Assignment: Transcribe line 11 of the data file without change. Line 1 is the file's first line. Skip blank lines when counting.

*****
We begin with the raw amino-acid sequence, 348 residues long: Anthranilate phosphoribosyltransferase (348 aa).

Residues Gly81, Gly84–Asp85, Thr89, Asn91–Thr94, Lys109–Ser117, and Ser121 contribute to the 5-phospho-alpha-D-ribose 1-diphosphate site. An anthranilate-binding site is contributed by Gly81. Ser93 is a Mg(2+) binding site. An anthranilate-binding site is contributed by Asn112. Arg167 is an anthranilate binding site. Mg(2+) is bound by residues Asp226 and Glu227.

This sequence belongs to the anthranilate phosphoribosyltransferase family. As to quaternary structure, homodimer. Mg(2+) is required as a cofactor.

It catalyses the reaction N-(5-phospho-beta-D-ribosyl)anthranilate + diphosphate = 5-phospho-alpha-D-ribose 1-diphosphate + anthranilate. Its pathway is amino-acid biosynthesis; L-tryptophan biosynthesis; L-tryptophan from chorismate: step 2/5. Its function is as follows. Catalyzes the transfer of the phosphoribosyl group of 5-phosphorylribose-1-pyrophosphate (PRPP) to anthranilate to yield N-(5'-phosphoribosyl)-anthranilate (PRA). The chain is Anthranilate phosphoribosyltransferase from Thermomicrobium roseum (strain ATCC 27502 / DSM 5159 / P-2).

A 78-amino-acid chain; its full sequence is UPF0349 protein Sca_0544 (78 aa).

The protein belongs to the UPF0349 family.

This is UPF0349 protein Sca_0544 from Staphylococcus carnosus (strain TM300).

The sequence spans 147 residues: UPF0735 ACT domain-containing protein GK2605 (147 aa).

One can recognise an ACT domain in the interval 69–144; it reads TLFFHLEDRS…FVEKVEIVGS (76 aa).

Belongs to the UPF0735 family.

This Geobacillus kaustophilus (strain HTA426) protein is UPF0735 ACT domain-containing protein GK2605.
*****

This Geobacillus kaustophilus (strain HTA426) protein is UPF0735 ACT domain-containing protein GK2605.